Coregistration ensures that each ground target contributes to the same (range, azimuth) pixel in both the master and the “slave” image. For TOPSAR InSAR, S-1 TOPS Coregistration is used.
TOPS Coregistration consists of a series of steps, which occur automatically once processing starts:
- Reading the two data products
- Selecting a sub-swath with TOPSAR-Split
- Applying precision orbit correction with Apply-Orbit-File
- Conducting a DEM-assisted Back-Geocoding Coregistration
Coregister the Images
- From the Radar menu, select Coregistration > S1 TOPS Coregistration > S-1 TOPS Coregistration.
- A window will open, allowing you to set the parameters for the co-registration process.
- In the Read tab, select the first product. This should be the earlier of the two SLCs acquired on the 8th of April, 2016 (granule with suffix ID 83EB). This will be your “master” image.
- In the Read(2) tab, select the other product. This will be your “slave” image.
- In the TOPSAR-Split tabs, select the IW1 sub-swath for each of the products.
- In the Apply-Orbit-File tabs, select the Sentinel Precise Orbit State Vectors.
Orbit auxiliary data contain information about the position of the satellite during the acquisition of SAR data. Orbit data are automatically downloaded by Sentinel-1 Toolbox and no manual search is required by the user.
The Precise Orbit Determination (POD) service for Sentinel-1 provides Restituted orbit files and Precise Orbit Ephemerides (POE) orbit files. POE files cover approximately 28 hours and contain orbit state vectors at fixed time steps of 10-second intervals. Files are generated one file per day and are delivered within 20 days after data acquisition.
If Precise Orbits are not yet available for your product, you may select the Restituted orbits, which may not be as accurate as the Precise Orbits but will be better than the predicted orbits available within the product.
- In the Back-Geocoding tab, select the Digital Elevation Model (DEM) to use and the interpolation methods. The default is the SRTM 3 Sec DEM and this can be used for this tutorial. Areas that are not covered by the DEM or are located in the ocean may optionally be masked out.
- Select the option to Output Deramp and Demod Phase if you require Enhanced Spectral Diversity to improve the coregistration.
- In the Write tab, set the Directory path to your working directory.
- Click Run to begin coregistering the data. The resulting coregistered stack product will appear in the Product Explorer window with the suffix Orb_Stack.
Interferogram Formation and Coherence Estimation
The interferogram is formed by cross-multiplying the master image with the complex conjugate of the “slave.” The amplitude of both images is multiplied while their respective phases are differenced to form the interferogram.
The phase difference map, i.e., interferometric phase at each SAR image pixel, depends only on the difference in the travel paths from the SAR sensor to the considered resolution cell during the acquisition of each image.
Form the Interferogram
- Select stack  in Product Explorer and select Interferogram Formation from the Radar > Interferometric > Products menu.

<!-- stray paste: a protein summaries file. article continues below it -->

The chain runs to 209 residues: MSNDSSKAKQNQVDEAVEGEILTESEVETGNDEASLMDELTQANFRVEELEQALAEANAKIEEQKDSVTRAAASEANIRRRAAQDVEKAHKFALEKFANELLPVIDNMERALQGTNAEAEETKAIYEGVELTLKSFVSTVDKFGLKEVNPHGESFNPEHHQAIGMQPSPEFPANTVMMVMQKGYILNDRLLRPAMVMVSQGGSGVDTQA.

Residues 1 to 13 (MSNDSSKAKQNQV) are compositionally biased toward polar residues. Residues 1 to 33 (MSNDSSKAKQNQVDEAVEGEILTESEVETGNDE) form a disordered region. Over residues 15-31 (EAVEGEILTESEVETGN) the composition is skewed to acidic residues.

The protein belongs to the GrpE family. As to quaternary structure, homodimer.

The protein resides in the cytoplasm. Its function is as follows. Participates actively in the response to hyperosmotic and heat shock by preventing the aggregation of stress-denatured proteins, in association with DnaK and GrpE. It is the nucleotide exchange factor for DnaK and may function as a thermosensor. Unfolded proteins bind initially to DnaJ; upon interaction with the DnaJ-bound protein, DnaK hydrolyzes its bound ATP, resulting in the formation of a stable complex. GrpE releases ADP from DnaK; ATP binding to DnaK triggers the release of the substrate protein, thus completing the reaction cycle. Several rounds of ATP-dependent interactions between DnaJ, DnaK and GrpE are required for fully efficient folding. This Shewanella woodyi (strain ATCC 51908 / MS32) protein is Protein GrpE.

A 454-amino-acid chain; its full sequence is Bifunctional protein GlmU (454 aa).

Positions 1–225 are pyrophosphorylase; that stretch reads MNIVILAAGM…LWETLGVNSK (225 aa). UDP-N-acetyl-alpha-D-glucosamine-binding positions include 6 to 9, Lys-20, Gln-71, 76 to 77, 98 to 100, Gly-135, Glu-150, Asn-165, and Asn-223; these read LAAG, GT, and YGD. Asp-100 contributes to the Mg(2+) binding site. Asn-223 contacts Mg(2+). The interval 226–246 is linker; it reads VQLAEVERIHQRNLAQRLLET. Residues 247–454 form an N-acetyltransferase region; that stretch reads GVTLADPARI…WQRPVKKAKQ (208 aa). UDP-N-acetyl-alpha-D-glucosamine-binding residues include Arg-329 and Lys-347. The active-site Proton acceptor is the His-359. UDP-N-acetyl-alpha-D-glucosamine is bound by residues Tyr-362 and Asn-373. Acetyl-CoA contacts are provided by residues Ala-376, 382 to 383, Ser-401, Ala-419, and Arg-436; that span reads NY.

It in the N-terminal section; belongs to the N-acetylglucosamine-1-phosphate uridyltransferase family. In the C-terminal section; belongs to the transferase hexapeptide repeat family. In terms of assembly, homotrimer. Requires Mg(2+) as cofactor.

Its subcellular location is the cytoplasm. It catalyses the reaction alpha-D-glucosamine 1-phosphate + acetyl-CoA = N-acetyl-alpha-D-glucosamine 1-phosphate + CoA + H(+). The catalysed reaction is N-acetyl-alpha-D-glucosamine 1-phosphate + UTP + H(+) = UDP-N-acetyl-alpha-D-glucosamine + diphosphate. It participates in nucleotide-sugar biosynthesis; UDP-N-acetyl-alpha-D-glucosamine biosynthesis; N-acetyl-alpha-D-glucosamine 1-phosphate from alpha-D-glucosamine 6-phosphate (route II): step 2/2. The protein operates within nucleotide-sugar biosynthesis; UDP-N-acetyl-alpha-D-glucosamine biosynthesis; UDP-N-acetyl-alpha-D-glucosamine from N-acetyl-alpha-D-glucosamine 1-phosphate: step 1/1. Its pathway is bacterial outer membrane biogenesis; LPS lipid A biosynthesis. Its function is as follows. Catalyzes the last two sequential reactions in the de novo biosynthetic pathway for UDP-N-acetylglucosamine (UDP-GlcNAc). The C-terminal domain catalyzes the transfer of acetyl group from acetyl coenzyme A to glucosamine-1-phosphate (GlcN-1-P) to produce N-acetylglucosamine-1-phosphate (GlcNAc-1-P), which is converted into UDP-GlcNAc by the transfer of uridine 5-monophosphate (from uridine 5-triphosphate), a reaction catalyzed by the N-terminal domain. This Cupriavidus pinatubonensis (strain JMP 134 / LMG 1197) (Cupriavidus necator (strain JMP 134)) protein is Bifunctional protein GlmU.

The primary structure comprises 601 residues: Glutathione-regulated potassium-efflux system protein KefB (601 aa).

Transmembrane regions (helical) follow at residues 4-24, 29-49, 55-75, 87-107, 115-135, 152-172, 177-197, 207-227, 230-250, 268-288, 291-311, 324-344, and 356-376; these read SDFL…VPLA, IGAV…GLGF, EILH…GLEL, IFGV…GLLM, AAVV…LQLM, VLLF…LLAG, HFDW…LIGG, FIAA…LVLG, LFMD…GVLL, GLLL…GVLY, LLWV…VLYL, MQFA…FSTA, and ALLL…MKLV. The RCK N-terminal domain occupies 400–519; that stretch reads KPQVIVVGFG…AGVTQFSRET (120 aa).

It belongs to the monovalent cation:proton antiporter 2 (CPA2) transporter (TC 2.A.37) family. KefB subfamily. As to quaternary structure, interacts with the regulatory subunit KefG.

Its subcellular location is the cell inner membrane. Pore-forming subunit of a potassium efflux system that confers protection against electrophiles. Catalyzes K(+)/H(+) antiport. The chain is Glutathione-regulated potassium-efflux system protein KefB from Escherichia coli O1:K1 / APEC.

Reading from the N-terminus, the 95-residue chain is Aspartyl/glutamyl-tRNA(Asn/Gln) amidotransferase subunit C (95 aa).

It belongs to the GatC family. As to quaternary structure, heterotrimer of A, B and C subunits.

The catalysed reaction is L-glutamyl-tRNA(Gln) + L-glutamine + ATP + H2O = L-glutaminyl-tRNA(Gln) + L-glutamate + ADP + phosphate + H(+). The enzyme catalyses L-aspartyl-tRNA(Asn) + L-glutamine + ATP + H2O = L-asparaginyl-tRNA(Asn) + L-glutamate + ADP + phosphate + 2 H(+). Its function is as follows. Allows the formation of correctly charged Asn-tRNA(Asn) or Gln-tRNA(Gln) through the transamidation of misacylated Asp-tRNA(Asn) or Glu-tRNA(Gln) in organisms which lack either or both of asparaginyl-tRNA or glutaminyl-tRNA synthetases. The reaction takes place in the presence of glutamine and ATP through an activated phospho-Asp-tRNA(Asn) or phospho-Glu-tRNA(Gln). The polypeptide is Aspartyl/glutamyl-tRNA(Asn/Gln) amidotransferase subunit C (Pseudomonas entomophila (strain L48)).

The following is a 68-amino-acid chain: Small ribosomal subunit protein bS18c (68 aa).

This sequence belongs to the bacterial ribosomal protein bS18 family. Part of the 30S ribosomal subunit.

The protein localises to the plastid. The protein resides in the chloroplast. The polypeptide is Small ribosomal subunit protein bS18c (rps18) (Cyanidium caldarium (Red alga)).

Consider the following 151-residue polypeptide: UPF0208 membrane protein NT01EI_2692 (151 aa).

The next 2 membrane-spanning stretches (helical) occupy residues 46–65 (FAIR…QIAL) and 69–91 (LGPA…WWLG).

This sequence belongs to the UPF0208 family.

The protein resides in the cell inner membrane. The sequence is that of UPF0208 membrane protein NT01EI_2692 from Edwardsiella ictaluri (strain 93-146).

Through the interferometric processing flow, we will try to eliminate other sources of error and be left with only the contributor of interest, which is typically the surface deformation related to an event.
The flat-earth phase removal is done automatically during the Interferogram Formation step. The flat-earth phase is the phase present in the interferometric signal due to the curvature of the reference surface. The flat-earth phase is estimated using the orbital and metadata information and subtracted from the complex interferogram.
- Keep the default values for Interferogram Formation, but confirm that the output Directory path is correct.
- Click Run.
Visualize Interferometric Phase
Once the interferogram product is created (product  in the Product Explorer, appended with Orb_Stack_ifg), expand the product and double-click the Phase_… band to visualize the interferometric phase (as in the Visualize a Band section). When zoomed in, you may still see the demarcation zones between bursts in this initial interferogram. This will be removed once TOPS Deburst is applied.
What it Means:
Interferometric fringes represent a full 2π cycle of phase change. Fringes appear on an interferogram as cycles of colors, with each cycle representing relative range difference of half a sensor’s wavelength. Relative ground movement between two points can be calculated by counting the fringes and multiplying by half of the wavelength. The closer the fringes are together, the greater the deformation on the ground.
Flat terrain should produce constant or only slowly varying fringes. Any deviation from a parallel fringe pattern can be interpreted as topographical variation.
To seamlessly join all bursts in a swath into a single image, we apply the TOPS Deburst operator from the Sentinel-1 TOPS menu.
- Navigate to the Radar > Sentinel-1 TOPS menu.
- Select the S-1 TOPS Deburst option.
- Keep the default values, ensuring that product  (tagged _Orb_Stack_ifg) is selected as the Source and the output Directory path is correct.
- Click Run.
The resulting product will be appended with Orb_Stack_ifg_deb.
Topographic Phase Removal
To emphasize phase signatures related to deformation, topographic phase contributions are typically removed using a known DEM. In Sentinel-1 Toolbox, the Topographic Phase Removal operator will simulate an interferogram based on a reference DEM and subtract it from the processed interferogram.
- Navigate to the Radar > Interferometric > Products menu.
- Select the Topographic Phase Removal option.
The Sentinel-1 Toolbox will automatically find and download the DEM segment required for correcting your interferogram of interest.
- Keep the default values (check that the source is product ) and click Run.
After topographic phase removal, the resulting product (appended with Orb_Stack_ifg_deb_dinsar) will appear largely devoid of topographic influence.
Multi-looking and Phase Filtering
Interferometric phase can be corrupted by noise from:
- Temporal decorrelation
- Geometric decorrelation
- Volume scattering
- Processing error